Lalla Zaynab (1850–1904) was an Algerian mystic of the Rahmani order, and daughter of the shaykh and polymath Muḥammad ibn Abī al-Qāsim. She spent her youth in her father’s zāwiyah, or Sufi monastery, at El Hamel, surrounded by the women of the ḥarīm (being her father’s wives, other daughters, as well as the cloistered disinherited and indigent women with no male gaurdian) as well as insurgents, refugees of revolt and scholars of the time. In 1877 after a heart attack, Ibn Abī al-Qāsim went to Tamsa to have his will composed. He willed to Zaynab a share of property equal to that which a male heir would receive, having had no sons, while his other daughters inherited the usual share for daughters. He died from a heart attack in 1897 while returning to El Hamel from Algiers. By this time, Captain Crochard of the French army at Bou Saada had investigated and put French backing behind Zaynab's cousin Muḥammad ibn al-Ḥajj, claiming to have recieved a letter from Ibn Abī al-Qāsim nominating him. Zaynab had lived with refugees from the Muqrani revolt and so grew to become averse to French governance and colonialism, making her a successor adversarial to French authorities. Although Ibn al-Ḥajj was unpopular for his perceived worldliness, when he came to zāwiyah to assert his inheritance (and Zaynab’s ineligibility), the dispute between his partisans and hers became so heated that it broke out in violence. Zaynab had insisted that her inheritance of her father’s estate extended to inheritance of his leadership and his barakah, or divine blessings and saintly abilities, and that the letter Captain Crochard claimed to have received was a forgery. Ibn al-Ḥajj threatened to lock Zaynab in the ḥarīm. In retaliation She barred Ibn al-Ḥajj and his supporters from the zāwiyah.
The struggle to assert her claim to inheritance would continue for the remaining years of Lalla Zaynab’s life. Ibn al-Ḥajj established a rival zāwiyah, although he would only garner thirty adherents. Supposedly, once when the two quarrelled publicly, the earth shook, and her father’s voice was heard declaring Zaynab to be his heiress, and that she inherited his barakah. This alleged incident solidified her saintly authority in her followers’ consciences, though some would follow her cousin, and others still believed the zāwiyah should rescind to a descendant of an ancestor of Ibn Abī al-Qāsim. Zaynab further decided to pursue legal action against her cousin and the army at Bou Saada. She made her motion under the legal advocacy of the Martinique lawyer Maurice l’Admiral, and the case resulted in the Algiers administration ordering the French army to cease their interferance in her affairs. With Ibn al-Ḥajj spiritually and legally neutralized for the time being, Zaynab would later relent on her moratorium against him, allowing him back to the zāwiyah. She would have to continue to assert that authority though, as the army at Bou Saada would not yet relent against her. In 1899, after having the zāwiyah rebuilt the year prior, she would have to repulse accusations from a Sa‘īd ibn Lakhḍar that the zāwiyah owed him two million francs. Ibn Lakhḍar even compelled Ibn Abī al-Qāsim’s widows to leave their ḥarīm and travel from El Hamel to Algiers to give their oaths that they were unaware of money owed to him. Zaynab summarily refuted the accusations, and, against Captain Crochard’s expectations, she maintained her father’s fortune and estate.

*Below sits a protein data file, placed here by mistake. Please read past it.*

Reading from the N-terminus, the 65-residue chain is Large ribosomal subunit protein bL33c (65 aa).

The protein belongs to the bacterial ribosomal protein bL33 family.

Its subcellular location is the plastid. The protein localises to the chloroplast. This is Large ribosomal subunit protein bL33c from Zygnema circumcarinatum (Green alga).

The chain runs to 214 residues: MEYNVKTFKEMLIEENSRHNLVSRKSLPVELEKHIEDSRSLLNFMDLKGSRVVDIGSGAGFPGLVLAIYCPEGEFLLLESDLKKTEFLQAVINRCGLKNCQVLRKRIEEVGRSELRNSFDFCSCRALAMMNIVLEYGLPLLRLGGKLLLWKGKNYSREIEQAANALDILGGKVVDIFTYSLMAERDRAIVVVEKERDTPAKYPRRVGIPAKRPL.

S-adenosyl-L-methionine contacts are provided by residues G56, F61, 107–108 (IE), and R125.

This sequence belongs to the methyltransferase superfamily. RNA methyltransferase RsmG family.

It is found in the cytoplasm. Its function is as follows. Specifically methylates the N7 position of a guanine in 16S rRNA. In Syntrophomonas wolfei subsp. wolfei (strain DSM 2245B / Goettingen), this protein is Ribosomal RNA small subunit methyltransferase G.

Zaynab had declared celibacy early in life (a declaration she would reinforce when Ibn al-Ḥajj proposed marriage to split the inheritance), and this afforded her a great deal of social mobility. On account of her celibacy, she left her face uncovered. She was said to have resembled her father a great deal, and she was described as wearing the white garb of Bou Saada women and having a face with small tattoos, as was the fashion for North African women. She also travelled often, meeting with religious and worldly powers, drawing crowds of devotees where she went. She even befriended the mystic Si Mahmoud Saadi, despite their deep eccentricities standing in contrast to her personal austerities. Her travels and contest for authority would end, however, in 1904, when she died of respiratory failure. The zāwiyah would finally pass to her cousin, after which it would fall into financial straits and come into French dependence and decline. The zāwiyah remained an eminent institution though, and with Zaynab buried beside her father, it is still a place of pilgrimage, although, unlike her father and ensuing Rahmani shaykhs, her portrait is not displayed.
I: “Lalla Zineb ,Une femme avec un sacré caractère.” Ethnopolis, 11 May 2015, ethnopolis-net.over-blog.com/2015/05/lalla-zineb-l-insoumise.html.
II: Kaki, Habib. “El Hamel - Zaouia زاوية الهامل - panoramio (4).” Wikimedia Commons, 2 Oct 2015, commons.wikimedia.org/wiki/File:El_Hamel_-_Zaouia_%D8%B2%D8%A7%D9%88%D9%8A%D8%A9_%D8%A7%D9%84%D9%87%D8%A7%D9%85%D9%84_-_panoramio_(4).jpg.
Clancy-Smith, Julia A. “The Shaykh and His Daughter: Implicit Pacts and Cultural Survivor, c. 1827–1904.” Rebel and Saint: Muslim Notables, Populists Protest, Colonial Encounters (Algeria and Tunisia, 1800–1904). University of California Press, 1994, pp. 214–253, UC Press E-Books Collection, 1982-2004.
El Hassani, Mohamed Kacimi. “Lalla Zineb, l’insoumise [Lalla Zayna, the Rebel].” El Watan, 20 April 2013, www.elwatan.com/archives/arts-et-lettres-archives/lalla-zineb-linsoumise-20-04-2013.
Lalla Zineb • Lalla Zeyneb • Mohammed Belqacem • Mohammed Belkacem